Goodman Fielder (GFF)
Makes and distributes a range of food products, including bread, milk, margarine and flour. The industry is mature and prone to price wars, with the big supermarkets having more bargaining power than the manufacturers. Margins are vulnerable to increases in commodity and fuel prices, with consumers able to move away from the higher-margin branded products when household budgets are under pressure. Prefer others.
Andrew Arvanitopoulos, Alpha Securities
This financial services provider represents value based on current prices. The company achieved a 20 per cent return on equity in fiscal year 2013 and significant earnings per share growth. While Challenger has a broad range of competitors, the company continues to grow in a tough market. Statutory net profit after tax rose to $417 million for fiscal year 2013, which was better than expected. The full year dividend rose to 20 cents.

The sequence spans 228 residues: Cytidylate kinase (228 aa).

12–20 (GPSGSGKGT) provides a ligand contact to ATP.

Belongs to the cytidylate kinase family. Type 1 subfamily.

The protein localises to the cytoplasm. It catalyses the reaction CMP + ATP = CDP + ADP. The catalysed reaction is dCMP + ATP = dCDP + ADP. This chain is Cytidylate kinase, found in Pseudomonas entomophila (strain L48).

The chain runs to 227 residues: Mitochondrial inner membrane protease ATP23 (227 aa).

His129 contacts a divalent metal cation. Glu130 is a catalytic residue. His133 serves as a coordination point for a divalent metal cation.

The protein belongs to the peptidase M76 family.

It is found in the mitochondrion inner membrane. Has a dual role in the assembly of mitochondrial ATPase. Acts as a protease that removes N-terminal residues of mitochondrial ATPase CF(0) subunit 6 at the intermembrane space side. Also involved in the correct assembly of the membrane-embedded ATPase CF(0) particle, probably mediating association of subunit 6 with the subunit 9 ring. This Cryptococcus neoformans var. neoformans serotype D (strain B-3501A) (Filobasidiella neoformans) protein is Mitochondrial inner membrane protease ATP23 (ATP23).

Slater & Gordon (SGH)
This law firm represents a solid opportunity. The company has forecast earnings per share and profit growth for the next two years. The company has a low debt structure, recently financing acquisitions through equity finance. Growth in UK earnings, an increasing return on equity and strong domestic performance paints a bright outlook.
BHP Billiton (BHP)
Full year underlying earnings of US$11.8 billion were overshadowed by approving US$2.6 billion for its Jansen potash project. The investment metrics imply that BHP is very positive on potash in the longer term.
Full year 2013 earnings were robust. Mobile income drove Telstra’s performance in the second half, with service revenues rebounding to grow by 7.5 per cent. We expect a dividend increase of about 2 cents a share in the 2014 financial year. This should be supported by current gearing levels, cash generation and franking levels.
Alumina and aluminium markets remain challenged and we expect continuing pressure on prices as surpluses persist. A falling Australian dollar and reducing costs are providing an offset, but not enough to prevent our expectation of tough times ahead.
Leighton Holdings (LEI)